Source: silive.com (April 16, 2015 ) – by; Anna Sanders
“People in outer borough communities of all types, from Staten Island to southeast Queens to the eastern Bronx, lack mass transit options at a time when we need more mass transit options,” said the law’s sponsor, Councilman Brad Lander (D-Brooklyn). “Bus rapid transit is a smart, affordable way to significantly expand mass transit options.”
Areas of the city underserved by mass transit would have to be considered in the BRT plan, as well as strategies for serving growing neighborhoods, operating costs and how to incorporate the system with other transportation like subways and ferries.
Potential BRT routes the city plans to establish by 2027 must also be included.
Staten Island’s entire Council delegation voted in favor of establishing the plan. Councilwoman Debi Rose, a member of the Transportation Committee and a cosponsor of the law, has been pushing for BRT on North Shore.
“Developing and implementing BRT in our city will reduce commute times for many New Yorkers while making our city more resilient for future generations,” she said in a statement.
Mayor Bill de Blasio is expected to approve the bill. Transportation Commissioner Polly Trottenberg told Council members in February that she looked forward to working with them to expand select bus service (SBS) — the city’s version of BRT.
The city will implement 13 new SBS routes by the end of 2017. The first potential routes will run in Manhattan, Brooklyn and Queens.
The DOT and MTA, which operate SBS, may consider future development, transportation service and changing demographics or population when determining where to put the remaining routes.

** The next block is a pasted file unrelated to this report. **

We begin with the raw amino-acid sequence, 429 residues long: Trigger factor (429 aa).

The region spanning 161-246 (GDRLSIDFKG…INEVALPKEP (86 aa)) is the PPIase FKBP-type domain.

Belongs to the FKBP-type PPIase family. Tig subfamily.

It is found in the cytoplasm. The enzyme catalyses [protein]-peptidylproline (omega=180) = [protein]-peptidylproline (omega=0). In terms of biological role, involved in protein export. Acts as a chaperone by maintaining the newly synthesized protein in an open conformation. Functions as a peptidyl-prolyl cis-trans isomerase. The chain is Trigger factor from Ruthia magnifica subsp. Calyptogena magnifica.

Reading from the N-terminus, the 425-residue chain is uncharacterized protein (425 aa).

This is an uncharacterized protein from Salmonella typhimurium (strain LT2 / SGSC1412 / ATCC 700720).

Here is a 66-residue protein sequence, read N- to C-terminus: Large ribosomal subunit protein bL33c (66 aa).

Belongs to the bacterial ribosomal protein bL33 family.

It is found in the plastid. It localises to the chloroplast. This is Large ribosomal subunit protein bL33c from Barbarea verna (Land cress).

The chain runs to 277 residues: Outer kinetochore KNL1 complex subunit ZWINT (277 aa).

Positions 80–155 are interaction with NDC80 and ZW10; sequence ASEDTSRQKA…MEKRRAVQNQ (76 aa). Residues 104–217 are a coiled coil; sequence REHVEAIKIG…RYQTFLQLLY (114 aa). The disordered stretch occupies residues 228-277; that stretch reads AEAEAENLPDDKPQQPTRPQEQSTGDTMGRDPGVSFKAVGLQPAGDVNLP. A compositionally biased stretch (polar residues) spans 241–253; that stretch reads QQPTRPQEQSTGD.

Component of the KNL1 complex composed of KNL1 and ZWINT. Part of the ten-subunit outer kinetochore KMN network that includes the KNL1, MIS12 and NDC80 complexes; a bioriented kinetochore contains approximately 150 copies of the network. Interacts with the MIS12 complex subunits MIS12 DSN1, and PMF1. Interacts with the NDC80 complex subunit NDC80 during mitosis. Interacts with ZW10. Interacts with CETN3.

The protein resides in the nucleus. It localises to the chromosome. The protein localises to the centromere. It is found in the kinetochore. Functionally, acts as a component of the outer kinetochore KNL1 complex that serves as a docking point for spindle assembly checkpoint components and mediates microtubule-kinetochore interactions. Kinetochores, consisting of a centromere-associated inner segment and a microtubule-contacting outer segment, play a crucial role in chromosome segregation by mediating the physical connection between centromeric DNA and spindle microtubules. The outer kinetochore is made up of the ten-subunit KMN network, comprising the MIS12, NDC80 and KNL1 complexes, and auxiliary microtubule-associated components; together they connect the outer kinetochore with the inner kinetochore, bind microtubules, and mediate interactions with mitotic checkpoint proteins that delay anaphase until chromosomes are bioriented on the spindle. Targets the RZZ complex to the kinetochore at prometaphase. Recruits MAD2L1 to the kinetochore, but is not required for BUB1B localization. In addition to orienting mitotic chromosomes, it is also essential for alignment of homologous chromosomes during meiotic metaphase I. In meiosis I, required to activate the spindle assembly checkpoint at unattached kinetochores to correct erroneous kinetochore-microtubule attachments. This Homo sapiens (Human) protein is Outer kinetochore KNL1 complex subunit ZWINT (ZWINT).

The preliminary budget for fiscal year 2016 assigns $295 million for the expansion of the SBS routes, including $55 million in expense funding through fiscal year 2018.
There is also $84 million in new funding of $240 million in capital commitments through fiscal year 2025, and the city is seeking additional federal funds.
The borough currently has one SBS route, running along the S79 line between the Staten Island Mall and the 86th street subway station in Bay Ridge, Brooklyn, via Richmond Avenue to Hylan Boulevard.
Ms. Rose and other locals have been pushing SBS and BRT on the North Shore, arguing more mass transit will help current residents and leverage new development.
Unlike an SBS route, the North Shore BRT would operate on a five-mile fully dedicated bus path, connecting Arlington and St. George.
That proposal has remained in funding limbo after being excluded from the MTA’s capital program, which has a $15.2 billion deficit. A 2012 MTA study found that the project would cost an estimated $371 million.
The New York Assembly included $100 million in its budget proposal for BRT programs across the state, including about $33 million for one on the North Shore. But the measure wasn’t included in the state’s final budget.